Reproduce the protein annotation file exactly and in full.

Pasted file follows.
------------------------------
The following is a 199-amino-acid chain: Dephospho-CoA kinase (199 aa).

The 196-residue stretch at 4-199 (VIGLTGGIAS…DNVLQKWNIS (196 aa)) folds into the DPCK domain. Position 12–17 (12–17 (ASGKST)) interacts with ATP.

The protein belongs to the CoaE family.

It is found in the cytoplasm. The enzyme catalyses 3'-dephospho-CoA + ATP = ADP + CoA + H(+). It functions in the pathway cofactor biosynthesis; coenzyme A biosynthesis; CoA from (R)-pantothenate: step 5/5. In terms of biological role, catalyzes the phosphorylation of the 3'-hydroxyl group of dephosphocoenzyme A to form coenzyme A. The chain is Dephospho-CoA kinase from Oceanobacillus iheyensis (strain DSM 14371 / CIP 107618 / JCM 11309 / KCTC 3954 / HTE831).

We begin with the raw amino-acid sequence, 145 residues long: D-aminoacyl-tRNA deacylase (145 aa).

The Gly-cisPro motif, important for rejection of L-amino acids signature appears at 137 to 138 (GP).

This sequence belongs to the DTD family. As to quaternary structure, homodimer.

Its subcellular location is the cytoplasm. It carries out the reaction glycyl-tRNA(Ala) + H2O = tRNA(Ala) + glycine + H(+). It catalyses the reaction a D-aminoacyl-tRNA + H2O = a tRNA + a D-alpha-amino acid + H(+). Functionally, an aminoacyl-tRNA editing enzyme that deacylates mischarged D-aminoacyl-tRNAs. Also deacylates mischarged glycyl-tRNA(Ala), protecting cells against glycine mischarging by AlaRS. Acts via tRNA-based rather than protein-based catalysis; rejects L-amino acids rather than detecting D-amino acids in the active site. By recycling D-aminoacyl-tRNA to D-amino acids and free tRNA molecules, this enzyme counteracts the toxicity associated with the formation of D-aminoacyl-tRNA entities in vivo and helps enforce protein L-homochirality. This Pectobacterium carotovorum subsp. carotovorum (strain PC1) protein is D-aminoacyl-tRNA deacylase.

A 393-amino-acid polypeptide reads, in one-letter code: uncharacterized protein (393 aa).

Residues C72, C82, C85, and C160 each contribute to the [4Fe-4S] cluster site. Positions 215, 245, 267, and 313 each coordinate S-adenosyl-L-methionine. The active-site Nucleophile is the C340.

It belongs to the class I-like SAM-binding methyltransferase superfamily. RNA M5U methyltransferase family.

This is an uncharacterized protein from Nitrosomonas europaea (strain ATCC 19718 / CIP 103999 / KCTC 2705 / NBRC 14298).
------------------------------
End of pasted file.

The following is a 199-amino-acid chain: Dephospho-CoA kinase (199 aa).

The 196-residue stretch at 4-199 (VIGLTGGIAS…DNVLQKWNIS (196 aa)) folds into the DPCK domain. Position 12–17 (12–17 (ASGKST)) interacts with ATP.

The protein belongs to the CoaE family.

It is found in the cytoplasm. The enzyme catalyses 3'-dephospho-CoA + ATP = ADP + CoA + H(+). It functions in the pathway cofactor biosynthesis; coenzyme A biosynthesis; CoA from (R)-pantothenate: step 5/5. In terms of biological role, catalyzes the phosphorylation of the 3'-hydroxyl group of dephosphocoenzyme A to form coenzyme A. The chain is Dephospho-CoA kinase from Oceanobacillus iheyensis (strain DSM 14371 / CIP 107618 / JCM 11309 / KCTC 3954 / HTE831).

We begin with the raw amino-acid sequence, 145 residues long: D-aminoacyl-tRNA deacylase (145 aa).

The Gly-cisPro motif, important for rejection of L-amino acids signature appears at 137 to 138 (GP).

This sequence belongs to the DTD family. As to quaternary structure, homodimer.

Its subcellular location is the cytoplasm. It carries out the reaction glycyl-tRNA(Ala) + H2O = tRNA(Ala) + glycine + H(+). It catalyses the reaction a D-aminoacyl-tRNA + H2O = a tRNA + a D-alpha-amino acid + H(+). Functionally, an aminoacyl-tRNA editing enzyme that deacylates mischarged D-aminoacyl-tRNAs. Also deacylates mischarged glycyl-tRNA(Ala), protecting cells against glycine mischarging by AlaRS. Acts via tRNA-based rather than protein-based catalysis; rejects L-amino acids rather than detecting D-amino acids in the active site. By recycling D-aminoacyl-tRNA to D-amino acids and free tRNA molecules, this enzyme counteracts the toxicity associated with the formation of D-aminoacyl-tRNA entities in vivo and helps enforce protein L-homochirality. This Pectobacterium carotovorum subsp. carotovorum (strain PC1) protein is D-aminoacyl-tRNA deacylase.

A 393-amino-acid polypeptide reads, in one-letter code: uncharacterized protein (393 aa).

Residues C72, C82, C85, and C160 each contribute to the [4Fe-4S] cluster site. Positions 215, 245, 267, and 313 each coordinate S-adenosyl-L-methionine. The active-site Nucleophile is the C340.

It belongs to the class I-like SAM-binding methyltransferase superfamily. RNA M5U methyltransferase family.

This is an uncharacterized protein from Nitrosomonas europaea (strain ATCC 19718 / CIP 103999 / KCTC 2705 / NBRC 14298).